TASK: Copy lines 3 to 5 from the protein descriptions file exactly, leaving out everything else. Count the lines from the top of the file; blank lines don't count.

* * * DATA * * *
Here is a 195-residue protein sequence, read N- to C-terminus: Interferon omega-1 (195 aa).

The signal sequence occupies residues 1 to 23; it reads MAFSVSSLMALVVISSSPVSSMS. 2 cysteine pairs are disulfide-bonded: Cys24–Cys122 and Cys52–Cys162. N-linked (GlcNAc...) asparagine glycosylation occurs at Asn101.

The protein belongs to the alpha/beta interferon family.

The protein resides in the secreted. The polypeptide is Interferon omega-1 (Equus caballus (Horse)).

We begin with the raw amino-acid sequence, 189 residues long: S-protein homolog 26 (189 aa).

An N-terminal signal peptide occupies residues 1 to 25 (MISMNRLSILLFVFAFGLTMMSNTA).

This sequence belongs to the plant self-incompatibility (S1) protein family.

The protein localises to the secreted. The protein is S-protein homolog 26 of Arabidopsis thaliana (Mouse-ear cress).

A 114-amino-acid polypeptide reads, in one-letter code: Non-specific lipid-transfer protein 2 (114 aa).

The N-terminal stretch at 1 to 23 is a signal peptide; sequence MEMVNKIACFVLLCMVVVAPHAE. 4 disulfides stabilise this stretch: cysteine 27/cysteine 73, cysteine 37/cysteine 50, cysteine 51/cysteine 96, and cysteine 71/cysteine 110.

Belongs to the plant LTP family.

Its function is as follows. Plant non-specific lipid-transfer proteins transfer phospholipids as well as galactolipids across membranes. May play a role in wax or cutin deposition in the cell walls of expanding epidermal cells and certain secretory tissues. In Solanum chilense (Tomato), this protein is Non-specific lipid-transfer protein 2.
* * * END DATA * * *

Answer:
The protein belongs to the alpha/beta interferon family.

The protein resides in the secreted. The polypeptide is Interferon omega-1 (Equus caballus (Horse)).

We begin with the raw amino-acid sequence, 189 residues long: S-protein homolog 26 (189 aa).